Overview of modules in C++

C++20 introduces modules, a modern solution for componentization of C++ libraries and programs. A module is a set of source code files that are compiled independently of the translation units that import them. Modules eliminate or greatly reduce many of the problems associated with the use of header files, and also potentially reduce compilation times. Macros, preprocessor directives, and non-exported names declared in a module are not visible and therefore have no effect on the compilation of the translation unit that imports the module. You can import modules in any order without concern for macro redefinitions. Declarations in the importing translation unit do not participate in overload resolution or name lookup in the imported module. After a module is compiled once, the results are stored in a binary file that describes all the exported types, functions and templates. That file can be processed much faster than a header file, and can be reused by the compiler every place where the module is imported in a project.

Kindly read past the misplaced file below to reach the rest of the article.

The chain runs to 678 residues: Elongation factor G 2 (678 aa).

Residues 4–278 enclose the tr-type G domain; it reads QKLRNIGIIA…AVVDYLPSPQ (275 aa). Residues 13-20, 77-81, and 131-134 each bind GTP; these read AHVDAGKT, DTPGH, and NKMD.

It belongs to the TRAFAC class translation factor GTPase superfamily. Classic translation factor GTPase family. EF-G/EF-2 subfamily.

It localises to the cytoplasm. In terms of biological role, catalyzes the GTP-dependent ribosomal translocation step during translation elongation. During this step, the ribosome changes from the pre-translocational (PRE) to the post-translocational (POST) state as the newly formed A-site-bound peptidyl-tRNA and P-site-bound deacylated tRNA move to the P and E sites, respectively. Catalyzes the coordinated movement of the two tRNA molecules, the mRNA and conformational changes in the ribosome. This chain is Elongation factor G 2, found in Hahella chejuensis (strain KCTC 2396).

Modules can be used side by side with header files. A C++ source file can import modules and also #include header files. In some cases, a header file can be imported as a module rather than textually #included by the preprocessor. We recommend that new projects use modules rather than header files as much as possible. For larger existing projects under active development, we suggest that you experiment with converting legacy headers to modules to see whether you get a meaningful reduction in compilation times.

Enable modules in the Microsoft C++ compiler